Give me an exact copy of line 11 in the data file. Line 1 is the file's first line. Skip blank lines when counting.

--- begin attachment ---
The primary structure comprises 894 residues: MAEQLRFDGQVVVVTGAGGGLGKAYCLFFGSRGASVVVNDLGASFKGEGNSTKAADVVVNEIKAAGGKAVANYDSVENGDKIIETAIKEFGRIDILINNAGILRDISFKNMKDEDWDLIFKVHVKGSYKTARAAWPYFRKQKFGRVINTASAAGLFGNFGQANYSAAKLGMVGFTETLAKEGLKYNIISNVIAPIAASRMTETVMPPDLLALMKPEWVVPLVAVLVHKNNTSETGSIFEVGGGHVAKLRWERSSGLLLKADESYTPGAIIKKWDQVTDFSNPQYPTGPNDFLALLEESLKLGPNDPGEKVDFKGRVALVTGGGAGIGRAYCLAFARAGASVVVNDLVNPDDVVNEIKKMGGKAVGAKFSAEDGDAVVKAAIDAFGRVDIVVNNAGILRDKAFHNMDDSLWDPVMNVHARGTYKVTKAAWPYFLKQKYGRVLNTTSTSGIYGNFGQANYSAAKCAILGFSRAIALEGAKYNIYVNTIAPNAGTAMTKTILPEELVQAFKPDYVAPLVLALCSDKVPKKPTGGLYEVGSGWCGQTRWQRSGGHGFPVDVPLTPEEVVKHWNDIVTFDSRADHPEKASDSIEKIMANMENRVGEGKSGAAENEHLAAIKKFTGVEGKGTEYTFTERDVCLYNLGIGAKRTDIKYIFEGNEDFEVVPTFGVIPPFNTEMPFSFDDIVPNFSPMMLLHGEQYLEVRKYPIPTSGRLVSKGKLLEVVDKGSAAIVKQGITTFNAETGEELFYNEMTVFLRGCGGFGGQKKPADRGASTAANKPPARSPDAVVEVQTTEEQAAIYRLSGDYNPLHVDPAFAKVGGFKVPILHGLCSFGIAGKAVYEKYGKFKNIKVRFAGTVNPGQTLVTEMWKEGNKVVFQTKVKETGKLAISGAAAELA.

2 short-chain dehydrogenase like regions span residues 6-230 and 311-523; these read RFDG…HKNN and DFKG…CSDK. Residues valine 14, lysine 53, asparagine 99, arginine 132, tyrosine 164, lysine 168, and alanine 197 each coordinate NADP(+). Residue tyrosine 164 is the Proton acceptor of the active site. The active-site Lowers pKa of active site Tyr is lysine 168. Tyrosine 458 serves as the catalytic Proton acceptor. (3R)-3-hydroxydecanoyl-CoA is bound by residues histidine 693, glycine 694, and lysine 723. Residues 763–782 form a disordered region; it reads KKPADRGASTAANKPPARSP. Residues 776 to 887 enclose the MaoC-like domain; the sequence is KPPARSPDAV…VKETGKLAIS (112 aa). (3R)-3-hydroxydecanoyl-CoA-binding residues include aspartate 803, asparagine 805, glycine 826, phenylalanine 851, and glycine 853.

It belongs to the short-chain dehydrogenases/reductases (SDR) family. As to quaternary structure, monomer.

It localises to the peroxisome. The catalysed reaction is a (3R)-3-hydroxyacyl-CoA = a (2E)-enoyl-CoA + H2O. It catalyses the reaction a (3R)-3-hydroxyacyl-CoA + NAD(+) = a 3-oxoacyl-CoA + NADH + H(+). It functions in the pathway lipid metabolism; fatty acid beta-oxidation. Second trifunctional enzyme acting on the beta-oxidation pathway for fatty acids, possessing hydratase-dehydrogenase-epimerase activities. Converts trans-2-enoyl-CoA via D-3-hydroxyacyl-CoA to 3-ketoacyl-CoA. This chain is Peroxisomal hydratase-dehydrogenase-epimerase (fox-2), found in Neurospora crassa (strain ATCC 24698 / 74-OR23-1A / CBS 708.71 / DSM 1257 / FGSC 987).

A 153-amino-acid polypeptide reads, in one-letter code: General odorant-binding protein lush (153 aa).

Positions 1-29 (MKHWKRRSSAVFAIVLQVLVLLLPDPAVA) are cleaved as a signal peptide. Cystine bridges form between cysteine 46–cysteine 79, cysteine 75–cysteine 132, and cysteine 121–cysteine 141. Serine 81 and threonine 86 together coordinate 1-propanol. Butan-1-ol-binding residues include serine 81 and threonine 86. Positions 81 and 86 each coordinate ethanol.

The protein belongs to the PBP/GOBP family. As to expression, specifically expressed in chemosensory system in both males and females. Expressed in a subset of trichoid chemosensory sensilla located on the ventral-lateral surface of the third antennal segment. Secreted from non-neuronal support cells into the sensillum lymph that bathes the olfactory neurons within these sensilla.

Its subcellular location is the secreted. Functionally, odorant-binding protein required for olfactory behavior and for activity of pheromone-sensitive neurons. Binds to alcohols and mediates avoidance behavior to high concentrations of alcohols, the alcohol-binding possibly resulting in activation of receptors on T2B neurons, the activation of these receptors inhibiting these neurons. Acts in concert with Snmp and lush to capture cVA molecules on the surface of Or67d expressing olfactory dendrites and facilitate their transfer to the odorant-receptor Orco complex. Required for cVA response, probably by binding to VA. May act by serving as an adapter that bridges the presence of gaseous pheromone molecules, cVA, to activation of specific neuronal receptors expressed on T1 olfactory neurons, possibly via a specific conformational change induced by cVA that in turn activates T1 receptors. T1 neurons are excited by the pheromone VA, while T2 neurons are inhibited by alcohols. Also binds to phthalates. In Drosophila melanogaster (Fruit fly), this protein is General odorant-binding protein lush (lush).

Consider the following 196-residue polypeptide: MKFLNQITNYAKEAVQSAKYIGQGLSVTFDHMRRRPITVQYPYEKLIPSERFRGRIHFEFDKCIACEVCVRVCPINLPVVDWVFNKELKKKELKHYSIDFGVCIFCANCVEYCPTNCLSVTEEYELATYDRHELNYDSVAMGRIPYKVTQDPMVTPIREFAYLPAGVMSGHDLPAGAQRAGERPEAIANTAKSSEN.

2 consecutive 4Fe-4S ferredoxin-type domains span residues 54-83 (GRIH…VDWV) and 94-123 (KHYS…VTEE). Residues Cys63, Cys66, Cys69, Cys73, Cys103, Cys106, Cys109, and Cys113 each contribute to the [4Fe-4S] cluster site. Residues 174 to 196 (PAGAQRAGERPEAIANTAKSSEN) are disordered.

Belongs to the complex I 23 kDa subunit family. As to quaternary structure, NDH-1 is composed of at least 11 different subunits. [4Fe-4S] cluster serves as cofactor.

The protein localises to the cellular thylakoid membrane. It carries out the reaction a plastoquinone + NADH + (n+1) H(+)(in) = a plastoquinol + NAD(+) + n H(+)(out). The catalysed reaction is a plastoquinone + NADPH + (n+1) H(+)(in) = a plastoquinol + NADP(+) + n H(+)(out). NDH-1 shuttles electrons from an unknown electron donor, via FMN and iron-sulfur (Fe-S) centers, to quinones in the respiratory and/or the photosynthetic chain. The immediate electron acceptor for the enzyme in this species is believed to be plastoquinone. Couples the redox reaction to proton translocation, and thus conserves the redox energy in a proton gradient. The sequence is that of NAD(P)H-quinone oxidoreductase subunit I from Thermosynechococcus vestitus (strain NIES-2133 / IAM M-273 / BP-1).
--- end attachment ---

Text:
Belongs to the complex I 23 kDa subunit family. As to quaternary structure, NDH-1 is composed of at least 11 different subunits. [4Fe-4S] cluster serves as cofactor.